Michael said: “We want to help as many people as possible, particularly younger people and vulnerable young adults. We desperately need more volunteers to commit to regular three or four hour telephone shifts. Full training is provided, and applicants work from home.
“We also want to get back to the live interactions as soon as possible. After the pandemic, people will be needing even more humane and group environments to feel safe and heard.
“We see how people physiologically evolve during live events. They are all in the same room with one unifying experience – suicide. Sharing experiences is hugely powerful and moving. No one else offers these type of sessions so we want to build on these around the UK.”
As well as helping young people are who struggling, the team strive to shine a light on the people left behind by suicide as Michael believes there simply isn’t enough support.
In particular, he recalled one colleague whose son and his wife took their lives in the same way, the mother one year after the son had died.
Michael said: “My colleague said to me he wished he had had the opportunity to talk to wife as he would want her to know what she left behind before she did what she did.
“Might this have impacted upon her decision to take her own life? We don’t know but it is an interesting and sobering consideration.
“There is always one word that people use after being bereaved by suicide. WHY? Why didn’t they tell me how they were feeling, why didn’t I know, why didn’t I do more?”
When asked about how he would like to see education around suicide and suicidal ideation shift, Michael said Yvette is particularly keen to further examine this area.
He said: “We were utterly horrified by the number of snuff movie sites and groups that are accessible to young people.
“Primarily, we would want to develop this work with schools, universities and public sector departments to demystify the allure of such shameful content and possible tragic outcomes – this might even become part of citizenship responsibilities.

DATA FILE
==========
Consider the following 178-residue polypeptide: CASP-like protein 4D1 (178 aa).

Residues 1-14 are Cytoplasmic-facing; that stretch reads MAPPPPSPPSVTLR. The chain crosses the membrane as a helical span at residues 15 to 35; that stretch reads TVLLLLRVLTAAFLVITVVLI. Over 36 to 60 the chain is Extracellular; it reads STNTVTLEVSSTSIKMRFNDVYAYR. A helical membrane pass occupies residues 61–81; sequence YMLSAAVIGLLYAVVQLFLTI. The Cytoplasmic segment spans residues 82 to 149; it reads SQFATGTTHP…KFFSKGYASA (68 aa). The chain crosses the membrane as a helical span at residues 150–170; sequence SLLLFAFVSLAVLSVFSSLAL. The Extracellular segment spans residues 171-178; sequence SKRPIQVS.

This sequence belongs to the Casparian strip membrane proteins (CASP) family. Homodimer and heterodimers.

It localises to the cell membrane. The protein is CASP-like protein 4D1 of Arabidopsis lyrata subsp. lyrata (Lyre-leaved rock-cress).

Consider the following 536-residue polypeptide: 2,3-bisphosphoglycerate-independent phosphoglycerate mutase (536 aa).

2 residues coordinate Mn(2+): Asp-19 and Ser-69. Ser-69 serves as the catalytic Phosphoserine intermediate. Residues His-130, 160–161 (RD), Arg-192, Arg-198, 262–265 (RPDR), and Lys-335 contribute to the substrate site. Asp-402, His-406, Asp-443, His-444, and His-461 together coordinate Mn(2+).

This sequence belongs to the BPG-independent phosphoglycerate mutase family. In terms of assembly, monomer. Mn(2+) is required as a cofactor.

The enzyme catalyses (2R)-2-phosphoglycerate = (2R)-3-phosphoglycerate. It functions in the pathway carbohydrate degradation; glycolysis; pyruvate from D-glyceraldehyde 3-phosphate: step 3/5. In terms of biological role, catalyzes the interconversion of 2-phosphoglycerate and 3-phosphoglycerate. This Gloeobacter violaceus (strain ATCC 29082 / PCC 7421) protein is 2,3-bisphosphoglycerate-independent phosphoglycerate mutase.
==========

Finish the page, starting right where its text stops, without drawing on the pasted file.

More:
“What is key is that primary school children are taught how to value themselves and respect others. Building self-esteem and personal resilience, whilst acknowledging differences in each other, could make a huge difference in the way these young people develop.
“Let’s aim for future generations who practice #compassioninsociety, our theme for 2021.”
Michael knows first-hand how education can inspire young people, having had an art teacher at Highgate School that remains in his memory to this day.
He concluded: “For two terms, he more or less told us not to pick up a paint brush, he simply wanted us to become more present and engaged with the environment around us.
“Covid-19 has woken up the globe. What that means in real terms for the future of our planet and interactions as human beings is yet to be defined.
“As the late Caroline Flack said: ‘In a world where you can be anything, be kind.’”
For more info or to join the SOS team of volunteers, visit: SOS Silence of Suicide.
The dedicated suicide helpline number is: 0300 1020 505 (4pm-midnight).